Today, the monasteries along the Danube offer an even greater variety of additional services for vacationers, cyclists, excursionists, rest seekers and pilgrims than in the past. Today, monasteries are economic enterprises that have to be maintained and managed, heated and restored. No easy undertaking, like any large enterprise, it often fails because of money - through these additional services and the opening to the outside, the monastery should finance itself.

Reichersberg Abbey © Kloesterreich
Reichersberg Abbey © Kloesterreich
Out of the monastery walls, into life.

Very close to the German border is the only Trappist monastery in Austria, in Engelszell. The Trappists still live a secluded life without external pastoral care duties, but when it comes to "authentic Trappist products", namely the sale of their beers and liqueurs, they also step a little into the public eye. Through the monastery store and even an online store, one can enjoy these products: There are only nine brothers who live and work here, plus a few employees.

Reichersberg Monastery

Around the corner and also very close to Germany is Reichersberg Abbey of the Augustinian canons, which seems to have made the leap into our modern times. A perfect and highly topical website, numerous cultural events, gallery events, further education opportunities and its own education center - here the Werkl runs, as they like to say in Austria. In addition, an unusually young provost, its own economic director and many canons, who also pursue their duties outside the monastery walls and thus "in real life" on a daily basis and are only present for morning and evening prayers. Guided tours are a matter of course here and it is especially welcome if you also participate in the prayers of the canons as an excursionist. Even if, as an outsider, you cannot always follow the order of the prayers and psalms - sometimes it is enough just to listen and indulge your thoughts.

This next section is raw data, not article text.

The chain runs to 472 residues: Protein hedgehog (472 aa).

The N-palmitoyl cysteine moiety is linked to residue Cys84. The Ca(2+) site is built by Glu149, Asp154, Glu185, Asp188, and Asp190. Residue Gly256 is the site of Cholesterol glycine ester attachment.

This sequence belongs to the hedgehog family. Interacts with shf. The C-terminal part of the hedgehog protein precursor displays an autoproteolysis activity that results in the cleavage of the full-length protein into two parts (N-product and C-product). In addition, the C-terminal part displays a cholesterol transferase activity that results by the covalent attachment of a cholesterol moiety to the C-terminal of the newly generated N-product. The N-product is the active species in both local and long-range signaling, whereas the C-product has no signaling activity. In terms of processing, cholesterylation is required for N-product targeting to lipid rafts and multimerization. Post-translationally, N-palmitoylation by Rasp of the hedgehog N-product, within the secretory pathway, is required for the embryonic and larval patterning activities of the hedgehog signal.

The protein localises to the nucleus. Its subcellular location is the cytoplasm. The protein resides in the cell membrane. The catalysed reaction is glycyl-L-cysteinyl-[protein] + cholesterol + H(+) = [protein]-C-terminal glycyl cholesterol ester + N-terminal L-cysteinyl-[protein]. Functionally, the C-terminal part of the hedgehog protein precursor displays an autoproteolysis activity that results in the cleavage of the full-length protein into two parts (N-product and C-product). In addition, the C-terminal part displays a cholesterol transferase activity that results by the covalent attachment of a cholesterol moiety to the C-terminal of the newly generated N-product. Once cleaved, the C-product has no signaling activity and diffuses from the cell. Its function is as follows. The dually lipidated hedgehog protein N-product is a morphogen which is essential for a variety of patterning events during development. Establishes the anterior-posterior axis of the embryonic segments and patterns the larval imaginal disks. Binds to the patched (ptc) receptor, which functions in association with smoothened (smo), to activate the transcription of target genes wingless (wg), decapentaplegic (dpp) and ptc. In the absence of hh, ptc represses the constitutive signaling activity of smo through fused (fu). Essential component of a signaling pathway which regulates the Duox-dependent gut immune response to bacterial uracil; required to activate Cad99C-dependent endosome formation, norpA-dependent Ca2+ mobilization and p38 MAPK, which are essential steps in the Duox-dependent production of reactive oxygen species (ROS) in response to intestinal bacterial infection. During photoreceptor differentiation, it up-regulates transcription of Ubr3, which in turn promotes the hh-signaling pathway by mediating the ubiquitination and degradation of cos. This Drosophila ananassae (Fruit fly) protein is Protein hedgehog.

"Living with joy" is the guiding principle at Reichersberg Abbey. A particularly beautiful saying that shows that monastic life does not always take place silently and behind thick walls in the cloister, but goes out: to the guest, to those seeking peace, to culture lovers and to those who seek conversation. All this can be "booked" in the monasteries today - and often also health offers.

Cistercian Abbey Wilhering & St. Florian Abbey